The advent of Social media has allowed people in modern society to create a new idea of what would traditionally be referred to as “materialism”. Formerly this term would be used to refer to physical possessions and an investment in these possessions that provides people with a positive outlook on their own self-worth. What websites like Facebook, Twitter and even personal blogs or online groups let people do now is create an environment that the world now sees them in, and often this environment is made up of ideologies and tenets that form an “ideal self”.


This ideal self, or ego ideal as it was originally termed by Sigmund Freud in 1914, is an inner character which has attributes that we aspire to possess. Freud described how as we mature this ego ideal is often projected when forming relationships in that the people that we seek will be perceived to have those qualities that we seek and then when becoming part of groups this group mentality will be used when self-observing rather than the ego ideal.


What was key about Freud’s interpretation was that all of this behaviour was internal except when forming personal relationships, and that otherwise this idea was uniquely ours and could not be seen by anyone else. Freud eventually developed this idea to refer to a part of the “superego” which is the construct which maintain our in-built cultural rules.

The difference today is that the ideal self is no longer a personal construction; it is now on show for everyone to see.

Take a look at anyone’s Facebook page, Pinterest account or blog re-post and all you are seeing is that person’s ideal self. This isn’t to say that everything which people post online is merely for show and an attempt to disguise an otherwise mundane lifestyle, but that it is separate from the lives we actually lead and experience on a day to day basis. This idealised version is completely insurmountable to everyone who creates it.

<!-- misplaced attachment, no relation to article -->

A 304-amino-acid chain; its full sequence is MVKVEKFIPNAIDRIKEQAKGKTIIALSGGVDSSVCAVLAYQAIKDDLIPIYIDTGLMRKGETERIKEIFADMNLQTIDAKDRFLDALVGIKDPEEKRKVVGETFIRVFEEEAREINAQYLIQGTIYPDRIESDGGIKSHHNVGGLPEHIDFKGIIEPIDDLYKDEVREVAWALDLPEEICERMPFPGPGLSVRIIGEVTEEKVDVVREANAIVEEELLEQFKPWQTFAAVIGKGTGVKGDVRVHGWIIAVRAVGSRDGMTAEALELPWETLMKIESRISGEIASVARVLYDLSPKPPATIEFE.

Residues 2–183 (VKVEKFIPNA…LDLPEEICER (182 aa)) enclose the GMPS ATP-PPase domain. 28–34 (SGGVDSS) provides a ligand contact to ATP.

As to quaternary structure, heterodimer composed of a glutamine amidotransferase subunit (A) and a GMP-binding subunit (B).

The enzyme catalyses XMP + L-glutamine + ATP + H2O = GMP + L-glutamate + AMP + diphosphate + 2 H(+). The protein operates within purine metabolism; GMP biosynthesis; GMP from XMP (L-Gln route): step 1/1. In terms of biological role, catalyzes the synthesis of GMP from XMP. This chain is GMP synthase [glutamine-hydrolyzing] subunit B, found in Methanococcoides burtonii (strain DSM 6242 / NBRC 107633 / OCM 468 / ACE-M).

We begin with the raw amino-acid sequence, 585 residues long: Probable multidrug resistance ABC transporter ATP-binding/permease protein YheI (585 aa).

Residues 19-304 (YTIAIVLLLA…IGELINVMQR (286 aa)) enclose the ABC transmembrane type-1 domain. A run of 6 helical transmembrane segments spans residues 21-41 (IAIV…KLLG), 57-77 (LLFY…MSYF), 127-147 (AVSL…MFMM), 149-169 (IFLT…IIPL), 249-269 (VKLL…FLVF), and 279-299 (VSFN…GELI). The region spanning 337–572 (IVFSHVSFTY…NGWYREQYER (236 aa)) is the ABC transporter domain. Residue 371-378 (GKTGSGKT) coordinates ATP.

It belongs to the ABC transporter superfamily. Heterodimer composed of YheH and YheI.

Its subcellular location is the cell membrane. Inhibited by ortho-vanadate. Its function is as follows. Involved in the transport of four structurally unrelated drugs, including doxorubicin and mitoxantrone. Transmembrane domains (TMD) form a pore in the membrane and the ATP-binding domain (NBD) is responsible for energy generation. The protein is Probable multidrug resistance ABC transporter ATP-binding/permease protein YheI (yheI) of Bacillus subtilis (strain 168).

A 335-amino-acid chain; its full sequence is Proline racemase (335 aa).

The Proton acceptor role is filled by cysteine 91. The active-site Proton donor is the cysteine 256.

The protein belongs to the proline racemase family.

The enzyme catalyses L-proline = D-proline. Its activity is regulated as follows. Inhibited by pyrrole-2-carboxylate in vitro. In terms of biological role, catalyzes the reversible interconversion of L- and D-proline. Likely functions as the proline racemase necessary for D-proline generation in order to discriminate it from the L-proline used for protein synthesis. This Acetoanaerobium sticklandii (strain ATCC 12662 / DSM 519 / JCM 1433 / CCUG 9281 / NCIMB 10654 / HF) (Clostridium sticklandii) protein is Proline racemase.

It doesn’t have to pay bills, drive to work or visit its parents, and even if it does do these things it is only as a result of our permission and desire for our peers to catch a glimpse at the trivial nature of an otherwise interesting life.

Back in 1976, Wells and Marwell found that discrepancies between the perception we have of ourselves and the idealised perception can lead to low self-esteem.


The closer together these two constructs are the more confident a person will feel, and likewise if the person they would like to view themselves as is very different from the reality, this will leave them feeling unfulfilled and low. With this in mind it is no wonder that a recent study by researchers from the University of Houston and Palo Alto University found that increased profile access on Facebook is linked to an increase in depressive symptoms.


By reinforcing this exterior people become more aware of the subtle differences between the self that other people see and the one whose life they are living.

Social media acts as a filter from us to the rest of the world, only showcasing the aspects that we as universal adjudicators deem worthy of being seen by other people. The only problem is that now we are left with all the other dilemmas and questions that we were too afraid or too cautious to put out there, and the fact that we have to deal with it on our own is why people who use social media can end up feeling socially isolated.

The superego as we knew it will never be the same again. 

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